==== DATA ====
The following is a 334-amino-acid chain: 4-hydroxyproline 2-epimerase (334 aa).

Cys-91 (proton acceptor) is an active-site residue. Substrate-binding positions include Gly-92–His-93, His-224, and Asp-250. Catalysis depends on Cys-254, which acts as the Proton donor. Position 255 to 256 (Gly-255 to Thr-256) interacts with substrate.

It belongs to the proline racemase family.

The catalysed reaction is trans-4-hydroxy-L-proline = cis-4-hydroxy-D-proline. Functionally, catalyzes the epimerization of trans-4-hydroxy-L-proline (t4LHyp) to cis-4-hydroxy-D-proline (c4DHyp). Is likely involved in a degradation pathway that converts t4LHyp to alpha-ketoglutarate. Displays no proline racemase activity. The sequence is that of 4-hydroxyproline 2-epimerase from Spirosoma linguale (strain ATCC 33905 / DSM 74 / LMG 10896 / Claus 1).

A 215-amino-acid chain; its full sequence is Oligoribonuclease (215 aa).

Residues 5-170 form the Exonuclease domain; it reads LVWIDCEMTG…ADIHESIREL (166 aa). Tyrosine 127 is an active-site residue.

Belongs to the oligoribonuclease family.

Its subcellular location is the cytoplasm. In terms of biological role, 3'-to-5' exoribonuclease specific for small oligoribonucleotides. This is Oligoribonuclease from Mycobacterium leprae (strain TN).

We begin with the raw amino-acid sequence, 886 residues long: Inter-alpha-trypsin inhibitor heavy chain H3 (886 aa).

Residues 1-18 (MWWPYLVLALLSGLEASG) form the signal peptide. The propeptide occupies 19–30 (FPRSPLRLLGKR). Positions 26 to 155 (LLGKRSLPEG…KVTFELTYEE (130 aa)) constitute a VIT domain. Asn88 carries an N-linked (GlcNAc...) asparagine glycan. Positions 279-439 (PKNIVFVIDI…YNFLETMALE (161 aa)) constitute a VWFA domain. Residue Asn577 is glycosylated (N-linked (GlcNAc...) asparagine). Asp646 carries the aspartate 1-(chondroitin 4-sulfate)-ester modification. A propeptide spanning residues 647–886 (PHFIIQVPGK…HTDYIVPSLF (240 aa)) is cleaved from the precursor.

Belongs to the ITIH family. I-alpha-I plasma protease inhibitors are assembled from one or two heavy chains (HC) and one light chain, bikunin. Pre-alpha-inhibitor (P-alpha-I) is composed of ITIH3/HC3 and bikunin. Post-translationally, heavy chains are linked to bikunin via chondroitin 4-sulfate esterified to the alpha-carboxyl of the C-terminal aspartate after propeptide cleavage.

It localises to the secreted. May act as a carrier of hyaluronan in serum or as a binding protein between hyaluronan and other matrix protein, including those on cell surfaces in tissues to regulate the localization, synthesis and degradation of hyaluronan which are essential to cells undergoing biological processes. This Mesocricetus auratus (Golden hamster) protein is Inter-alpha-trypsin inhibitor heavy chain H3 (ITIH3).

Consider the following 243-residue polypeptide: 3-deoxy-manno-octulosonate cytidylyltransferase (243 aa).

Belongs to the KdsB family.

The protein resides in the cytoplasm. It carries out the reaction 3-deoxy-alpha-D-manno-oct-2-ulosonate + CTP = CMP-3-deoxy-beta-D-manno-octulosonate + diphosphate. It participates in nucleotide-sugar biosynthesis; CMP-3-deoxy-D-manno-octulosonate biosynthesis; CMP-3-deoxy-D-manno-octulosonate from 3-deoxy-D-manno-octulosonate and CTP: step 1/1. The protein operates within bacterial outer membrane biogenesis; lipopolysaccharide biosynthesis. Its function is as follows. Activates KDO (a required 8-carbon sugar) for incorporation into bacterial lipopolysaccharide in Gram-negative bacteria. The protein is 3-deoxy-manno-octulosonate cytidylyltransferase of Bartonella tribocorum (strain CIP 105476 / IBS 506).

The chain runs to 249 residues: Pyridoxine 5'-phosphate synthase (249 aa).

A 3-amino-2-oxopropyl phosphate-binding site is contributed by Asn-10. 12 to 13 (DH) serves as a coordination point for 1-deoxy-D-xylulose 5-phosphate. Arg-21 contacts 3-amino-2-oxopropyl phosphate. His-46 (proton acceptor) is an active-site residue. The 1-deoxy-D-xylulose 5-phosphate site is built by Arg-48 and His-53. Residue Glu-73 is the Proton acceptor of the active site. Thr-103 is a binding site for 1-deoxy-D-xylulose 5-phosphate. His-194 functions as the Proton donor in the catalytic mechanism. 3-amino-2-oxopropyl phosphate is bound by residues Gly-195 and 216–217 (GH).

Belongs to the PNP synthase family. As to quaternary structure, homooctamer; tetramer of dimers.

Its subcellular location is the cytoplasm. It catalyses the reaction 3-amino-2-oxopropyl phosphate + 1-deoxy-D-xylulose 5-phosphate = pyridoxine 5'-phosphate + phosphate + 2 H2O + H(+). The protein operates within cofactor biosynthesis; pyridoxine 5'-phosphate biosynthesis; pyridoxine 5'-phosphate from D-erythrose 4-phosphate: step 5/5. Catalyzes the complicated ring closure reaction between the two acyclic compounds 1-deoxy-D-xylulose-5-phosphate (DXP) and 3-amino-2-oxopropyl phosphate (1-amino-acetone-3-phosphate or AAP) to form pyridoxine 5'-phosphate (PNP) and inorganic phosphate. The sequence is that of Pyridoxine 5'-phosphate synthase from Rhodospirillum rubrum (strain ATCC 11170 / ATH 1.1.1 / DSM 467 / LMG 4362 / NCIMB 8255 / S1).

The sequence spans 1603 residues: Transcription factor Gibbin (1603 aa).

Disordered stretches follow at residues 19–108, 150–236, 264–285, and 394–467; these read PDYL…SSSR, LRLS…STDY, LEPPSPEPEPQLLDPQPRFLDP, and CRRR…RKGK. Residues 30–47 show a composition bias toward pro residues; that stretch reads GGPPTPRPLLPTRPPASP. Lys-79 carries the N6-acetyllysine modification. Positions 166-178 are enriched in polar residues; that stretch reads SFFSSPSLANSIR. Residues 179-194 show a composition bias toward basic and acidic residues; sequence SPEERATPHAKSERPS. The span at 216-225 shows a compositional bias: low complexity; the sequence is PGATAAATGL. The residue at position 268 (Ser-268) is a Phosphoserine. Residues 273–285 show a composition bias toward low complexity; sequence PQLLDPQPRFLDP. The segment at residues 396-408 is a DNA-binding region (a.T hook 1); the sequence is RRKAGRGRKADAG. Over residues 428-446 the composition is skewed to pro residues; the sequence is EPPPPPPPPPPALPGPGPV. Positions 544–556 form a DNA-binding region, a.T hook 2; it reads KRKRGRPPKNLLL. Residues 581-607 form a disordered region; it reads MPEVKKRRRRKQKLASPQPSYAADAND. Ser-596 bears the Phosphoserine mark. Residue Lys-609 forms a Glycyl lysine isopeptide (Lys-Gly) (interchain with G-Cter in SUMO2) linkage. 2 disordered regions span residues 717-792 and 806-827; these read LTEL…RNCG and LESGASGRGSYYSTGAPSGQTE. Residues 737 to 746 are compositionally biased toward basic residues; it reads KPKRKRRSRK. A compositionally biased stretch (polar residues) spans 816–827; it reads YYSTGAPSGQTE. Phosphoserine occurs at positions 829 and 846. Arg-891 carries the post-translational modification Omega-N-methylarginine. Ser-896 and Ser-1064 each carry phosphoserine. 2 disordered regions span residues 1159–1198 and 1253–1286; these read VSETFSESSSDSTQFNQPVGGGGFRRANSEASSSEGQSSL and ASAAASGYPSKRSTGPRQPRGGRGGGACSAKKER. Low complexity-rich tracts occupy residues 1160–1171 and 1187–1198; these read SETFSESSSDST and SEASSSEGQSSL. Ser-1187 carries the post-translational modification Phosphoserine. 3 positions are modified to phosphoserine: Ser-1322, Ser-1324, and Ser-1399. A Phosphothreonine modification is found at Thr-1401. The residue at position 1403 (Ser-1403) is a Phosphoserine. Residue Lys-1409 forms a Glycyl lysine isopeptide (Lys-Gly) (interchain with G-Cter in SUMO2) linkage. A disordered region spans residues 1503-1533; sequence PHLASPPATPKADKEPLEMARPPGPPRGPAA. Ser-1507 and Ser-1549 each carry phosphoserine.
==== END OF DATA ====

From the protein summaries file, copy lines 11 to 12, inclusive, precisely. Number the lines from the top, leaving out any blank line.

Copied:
Belongs to the ITIH family. I-alpha-I plasma protease inhibitors are assembled from one or two heavy chains (HC) and one light chain, bikunin. Pre-alpha-inhibitor (P-alpha-I) is composed of ITIH3/HC3 and bikunin. Post-translationally, heavy chains are linked to bikunin via chondroitin 4-sulfate esterified to the alpha-carboxyl of the C-terminal aspartate after propeptide cleavage.

It localises to the secreted. May act as a carrier of hyaluronan in serum or as a binding protein between hyaluronan and other matrix protein, including those on cell surfaces in tissues to regulate the localization, synthesis and degradation of hyaluronan which are essential to cells undergoing biological processes. This Mesocricetus auratus (Golden hamster) protein is Inter-alpha-trypsin inhibitor heavy chain H3 (ITIH3).